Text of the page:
If you are a woman entering or in menopause, you no doubt have been dealing with changing levels of the estrogens in your body. Well, welcome to what my patients, staff, and I affectionately call “The Best Me Club.”

Entry into “The Best Me Club” means that yes, you are entering or in a stage of life in which dramatic changes are occurring in your body. Those changes are taking place in large part because of hormonal imbalances. And one of the hormones most-known for causing menopausal symptoms—hot flashes, night sweats, anxiety, weight gain, and more—is estrogen.

Estrogen is a hormone produced naturally in your body that is key to sexual development and other functions. In fact, estrogen has over 400 different functions in the body including: regulating body temperature, improving metabolic rate, improving muscle tone, enhancing sleep, maintaining bone density, decreasing the risk of certain cancers, and boosting mood and concentration.

For instance, estrogen can reduce the risk of heart disease by up to 50 percent because it maintains the elasticity of arteries, dilates small arteries, keeps platelets in the blood from sticking, decreases plaque accumulation on arteries, and raise good cholesterol (HDL) by up to 15 percent while lowering lipoproteins, which transport fat molecules in the blood.

In the brain, estrogen boosts the neurons that affect long-term memory by 30 percent. Estrogen also decreases the risk of Alzheimer’s by up to 40 percent; the longer you are on estrogen, the lower your risk of developing Alzheimer’s. Estrogen also influences production of the feel-good hormone serotonin and enhances the hormone dopamine’s ability to aid in motor function. By increasing levels of the neurotransmitter gamma-aminobutyric acid (GABA) in your brain and nervous system, estrogen aids in both sleep quality and quantity.

Estrogen also aids in physical appearance by helping to maintain collagen and increasing the water content of skin. Women with balanced levels of estrogen tend to have glowing skin, fewer wrinkles, and better skin tone.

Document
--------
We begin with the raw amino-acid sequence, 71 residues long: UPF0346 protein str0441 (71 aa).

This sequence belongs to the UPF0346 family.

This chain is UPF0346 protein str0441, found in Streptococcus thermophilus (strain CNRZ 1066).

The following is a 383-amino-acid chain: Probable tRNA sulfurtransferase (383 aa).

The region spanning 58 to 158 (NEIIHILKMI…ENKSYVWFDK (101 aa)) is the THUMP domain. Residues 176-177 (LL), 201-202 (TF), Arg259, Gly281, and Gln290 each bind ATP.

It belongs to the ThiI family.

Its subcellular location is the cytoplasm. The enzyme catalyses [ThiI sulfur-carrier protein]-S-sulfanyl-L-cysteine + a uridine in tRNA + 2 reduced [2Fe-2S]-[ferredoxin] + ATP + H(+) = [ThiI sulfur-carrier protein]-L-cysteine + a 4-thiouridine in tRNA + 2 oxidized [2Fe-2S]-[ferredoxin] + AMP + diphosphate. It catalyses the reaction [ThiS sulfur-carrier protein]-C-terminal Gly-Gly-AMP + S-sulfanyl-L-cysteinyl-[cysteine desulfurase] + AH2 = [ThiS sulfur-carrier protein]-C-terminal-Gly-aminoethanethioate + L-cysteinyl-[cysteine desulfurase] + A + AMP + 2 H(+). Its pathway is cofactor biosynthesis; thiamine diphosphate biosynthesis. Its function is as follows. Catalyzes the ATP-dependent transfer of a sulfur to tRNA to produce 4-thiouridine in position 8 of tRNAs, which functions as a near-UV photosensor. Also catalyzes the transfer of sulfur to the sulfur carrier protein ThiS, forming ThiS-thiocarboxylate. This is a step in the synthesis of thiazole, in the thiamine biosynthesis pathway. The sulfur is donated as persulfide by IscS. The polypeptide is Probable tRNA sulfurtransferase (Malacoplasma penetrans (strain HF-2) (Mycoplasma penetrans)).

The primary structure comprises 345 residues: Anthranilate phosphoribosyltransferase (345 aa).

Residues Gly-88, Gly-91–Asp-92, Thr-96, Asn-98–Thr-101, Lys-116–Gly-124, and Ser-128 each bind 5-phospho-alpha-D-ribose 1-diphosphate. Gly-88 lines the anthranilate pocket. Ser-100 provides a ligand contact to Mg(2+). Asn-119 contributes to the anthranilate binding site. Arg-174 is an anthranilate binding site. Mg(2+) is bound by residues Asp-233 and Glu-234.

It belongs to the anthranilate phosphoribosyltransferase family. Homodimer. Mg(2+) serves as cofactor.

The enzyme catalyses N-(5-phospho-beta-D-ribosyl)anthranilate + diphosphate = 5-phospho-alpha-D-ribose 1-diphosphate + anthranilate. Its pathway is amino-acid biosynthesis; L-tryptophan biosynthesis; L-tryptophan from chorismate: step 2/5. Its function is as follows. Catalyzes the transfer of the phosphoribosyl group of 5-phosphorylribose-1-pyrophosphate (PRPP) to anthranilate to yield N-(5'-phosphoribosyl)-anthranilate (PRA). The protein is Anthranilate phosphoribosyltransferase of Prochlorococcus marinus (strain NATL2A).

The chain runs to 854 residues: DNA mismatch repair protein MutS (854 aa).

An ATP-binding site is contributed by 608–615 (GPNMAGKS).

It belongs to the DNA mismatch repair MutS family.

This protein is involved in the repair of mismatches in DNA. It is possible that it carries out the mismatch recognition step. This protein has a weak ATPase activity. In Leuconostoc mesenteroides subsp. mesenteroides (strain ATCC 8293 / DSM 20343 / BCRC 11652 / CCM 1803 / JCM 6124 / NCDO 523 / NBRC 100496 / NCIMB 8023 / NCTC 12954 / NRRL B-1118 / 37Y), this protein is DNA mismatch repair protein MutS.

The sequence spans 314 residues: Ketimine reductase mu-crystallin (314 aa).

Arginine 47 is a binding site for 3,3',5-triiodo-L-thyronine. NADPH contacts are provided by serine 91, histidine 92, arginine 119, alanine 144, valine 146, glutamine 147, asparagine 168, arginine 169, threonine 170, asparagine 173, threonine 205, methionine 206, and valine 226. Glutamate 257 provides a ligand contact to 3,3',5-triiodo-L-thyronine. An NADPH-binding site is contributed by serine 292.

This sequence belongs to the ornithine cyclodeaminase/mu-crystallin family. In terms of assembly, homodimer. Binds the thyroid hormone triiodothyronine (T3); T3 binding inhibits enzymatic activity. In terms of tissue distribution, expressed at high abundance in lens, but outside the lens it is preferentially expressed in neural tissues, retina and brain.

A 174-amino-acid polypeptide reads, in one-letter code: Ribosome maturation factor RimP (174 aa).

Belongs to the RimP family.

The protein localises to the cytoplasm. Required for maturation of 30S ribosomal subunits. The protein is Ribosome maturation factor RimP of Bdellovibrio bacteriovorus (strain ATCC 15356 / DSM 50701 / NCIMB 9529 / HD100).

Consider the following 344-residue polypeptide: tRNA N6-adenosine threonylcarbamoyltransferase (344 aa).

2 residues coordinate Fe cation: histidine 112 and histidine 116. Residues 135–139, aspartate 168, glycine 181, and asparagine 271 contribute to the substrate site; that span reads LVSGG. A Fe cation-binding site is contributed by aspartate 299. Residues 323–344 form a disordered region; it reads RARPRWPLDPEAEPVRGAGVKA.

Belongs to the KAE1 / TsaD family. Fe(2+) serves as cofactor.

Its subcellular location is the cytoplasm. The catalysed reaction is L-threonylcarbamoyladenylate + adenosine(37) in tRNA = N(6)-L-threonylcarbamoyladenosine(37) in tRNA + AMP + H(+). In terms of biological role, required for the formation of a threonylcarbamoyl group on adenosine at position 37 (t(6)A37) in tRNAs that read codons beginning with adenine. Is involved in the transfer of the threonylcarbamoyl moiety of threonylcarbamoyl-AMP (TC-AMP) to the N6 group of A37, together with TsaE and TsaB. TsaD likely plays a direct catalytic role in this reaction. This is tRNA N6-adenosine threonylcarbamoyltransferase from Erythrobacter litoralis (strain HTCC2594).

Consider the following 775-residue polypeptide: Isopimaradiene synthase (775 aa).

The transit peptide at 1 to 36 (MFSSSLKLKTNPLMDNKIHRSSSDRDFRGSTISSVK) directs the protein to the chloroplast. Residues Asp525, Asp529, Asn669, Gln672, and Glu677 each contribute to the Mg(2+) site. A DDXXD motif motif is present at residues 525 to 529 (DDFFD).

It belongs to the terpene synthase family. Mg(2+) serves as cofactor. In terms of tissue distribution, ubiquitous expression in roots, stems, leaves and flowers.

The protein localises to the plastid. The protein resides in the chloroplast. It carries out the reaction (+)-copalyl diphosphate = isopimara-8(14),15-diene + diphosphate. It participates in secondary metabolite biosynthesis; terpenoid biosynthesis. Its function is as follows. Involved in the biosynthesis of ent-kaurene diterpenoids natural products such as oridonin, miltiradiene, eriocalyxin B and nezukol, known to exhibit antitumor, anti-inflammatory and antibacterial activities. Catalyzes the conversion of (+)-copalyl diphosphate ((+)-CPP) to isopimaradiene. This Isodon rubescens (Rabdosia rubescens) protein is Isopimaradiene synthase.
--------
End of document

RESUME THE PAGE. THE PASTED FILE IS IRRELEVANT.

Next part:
Estrogen continues to be made naturally by your own body, in your ovaries, while you’re still experiencing a menstrual cycle. When your ovaries stop producing eggs, which occurs naturally with age or if you undergo surgical removal of your ovaries as part of a hysterectomy, then estrogen production begins to decline. Once you enter menopause, the majority of estrogen in your body is made in your adrenal gland and in your fat cells.

Estrogen can have such a significant impact on your body because of your hormone receptors. Hormone receptors are special molecules in and on the surface of your body’s cells that bind to specific hormones. When a hormone in the bloodstream “fits” a receptor site designed just for that type of hormone, then the cell housing the receptor is instructed to take some sort of action.

Women have estrogen receptors in just about every organ: the brain, eyes, heart, gut, breasts, muscles, bone, bladder, intestines, uterus, vagina, lungs, and blood vessels. So you can imagine how an imbalance of estrogen can wreak havoc on a woman’s body.

I also find that using bioidentical estrogen is a better compound to use in hormone replacement therapy. Bioidentical hormones are formulated to be molecularly identical to the hormones your body already produces, so they bind better to your body’s receptors and function in the same way as your own hormones. Synthetic hormones, on the other hand, don’t willingly bind to your cells.

For instance, one of the most common estrogen medications in use for the last few decades is Premarin, which is made up of horse urine. How many receptors in your body do you think are designed to bind with horse estrogen? None. Put another way: If you were to need a blood transfusion, how well do you think horse blood would work?

If you want to talk about getting your life back on track, to truly becoming “The Best Me” you can be, take my Signature Hormone Diagnostic Assessment. From there, we can schedule an appointment to talk about your symptoms and what can be done with hormone replacement therapy to help you feel your best and live your best—for life.